# binomials

• Oct 2nd 2008, 12:24 PM
oxrigby
binomials
I have been set this question and don't know wherto begin to get powers from..

Show that,,$\displaystyle \frac{(2n)!}{n!}=2^n.1.3.5...(2n-1)$
• Oct 2nd 2008, 12:56 PM
Plato
$\displaystyle \left[ {2n} \right]! = \left( {2n} \right)\left( {2n - 1} \right)\left( {2n - 2} \right)\left( {2n - 3} \right)\left( {2n - 4} \right) \cdots (4)(3)(2)(1)$
$\displaystyle \left[ {2n} \right]! = 2\left( n \right)\left( {2n - 1} \right)2\left( {n - 1} \right)\left( {2n - 3} \right)2\left( {n - 2} \right) \cdots 2(2)(3)2(1)(1)$, factor out 2's.
$\displaystyle \left[ {2n} \right]! = 2^n \left( n \right)\left( {2n - 1} \right)\left( {n - 1} \right)\left( {2n - 3} \right)\left( {n - 2} \right) \cdots (2)(3)(1)(1)$, there are n 2's. Do you see a factor of n!?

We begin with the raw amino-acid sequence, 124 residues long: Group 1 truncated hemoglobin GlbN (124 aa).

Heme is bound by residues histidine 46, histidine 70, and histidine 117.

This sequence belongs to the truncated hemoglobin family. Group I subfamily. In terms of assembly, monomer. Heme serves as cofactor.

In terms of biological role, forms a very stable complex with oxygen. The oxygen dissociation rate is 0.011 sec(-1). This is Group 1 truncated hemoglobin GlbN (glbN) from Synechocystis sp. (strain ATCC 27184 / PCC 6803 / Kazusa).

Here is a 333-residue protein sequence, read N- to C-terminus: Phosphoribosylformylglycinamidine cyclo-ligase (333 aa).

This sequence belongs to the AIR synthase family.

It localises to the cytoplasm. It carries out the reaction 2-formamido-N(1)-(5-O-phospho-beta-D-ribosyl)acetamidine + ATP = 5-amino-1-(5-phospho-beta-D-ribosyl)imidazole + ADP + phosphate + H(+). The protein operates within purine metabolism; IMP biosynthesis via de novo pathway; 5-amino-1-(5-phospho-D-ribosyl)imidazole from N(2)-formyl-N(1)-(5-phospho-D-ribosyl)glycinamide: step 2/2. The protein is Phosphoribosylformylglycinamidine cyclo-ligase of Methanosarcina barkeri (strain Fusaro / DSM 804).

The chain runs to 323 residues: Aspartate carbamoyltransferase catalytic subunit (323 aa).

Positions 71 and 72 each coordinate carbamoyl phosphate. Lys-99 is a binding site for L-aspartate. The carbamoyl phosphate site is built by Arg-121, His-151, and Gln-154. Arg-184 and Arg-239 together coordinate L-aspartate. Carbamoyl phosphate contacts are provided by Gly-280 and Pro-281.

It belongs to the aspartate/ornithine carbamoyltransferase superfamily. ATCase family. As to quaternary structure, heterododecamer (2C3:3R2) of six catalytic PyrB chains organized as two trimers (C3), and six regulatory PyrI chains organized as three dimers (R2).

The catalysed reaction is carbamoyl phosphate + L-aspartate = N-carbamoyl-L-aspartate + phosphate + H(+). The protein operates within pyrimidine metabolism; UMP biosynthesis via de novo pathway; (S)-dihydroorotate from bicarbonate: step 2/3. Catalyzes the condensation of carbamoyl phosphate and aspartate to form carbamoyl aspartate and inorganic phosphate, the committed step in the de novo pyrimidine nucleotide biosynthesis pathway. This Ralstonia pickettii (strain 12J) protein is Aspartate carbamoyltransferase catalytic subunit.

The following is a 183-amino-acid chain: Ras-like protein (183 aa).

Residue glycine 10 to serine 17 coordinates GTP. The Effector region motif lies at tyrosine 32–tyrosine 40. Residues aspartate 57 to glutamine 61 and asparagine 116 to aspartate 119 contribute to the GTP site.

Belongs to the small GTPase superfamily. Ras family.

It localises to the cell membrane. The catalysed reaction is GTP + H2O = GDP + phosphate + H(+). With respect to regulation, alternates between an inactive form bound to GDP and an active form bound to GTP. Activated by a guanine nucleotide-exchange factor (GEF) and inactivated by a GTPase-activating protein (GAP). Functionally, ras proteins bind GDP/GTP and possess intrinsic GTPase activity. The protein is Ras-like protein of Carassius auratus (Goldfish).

$\displaystyle \left[ {2n} \right]! = 2^n \left( {2n - 1} \right)\left( {2n - 3} \right)\left( {n - 2} \right) \cdots (3)(1)(n!)$
• Oct 2nd 2008, 01:09 PM
oxrigby
where did the n from your 3rd line come from?
• Oct 2nd 2008, 01:14 PM
Plato
Quote:

Originally Posted by oxrigby
where did the n from your 3rd line come from?

2 times itself n times is $\displaystyle 2^n$.
• Oct 2nd 2008, 01:25 PM
oxrigby
got it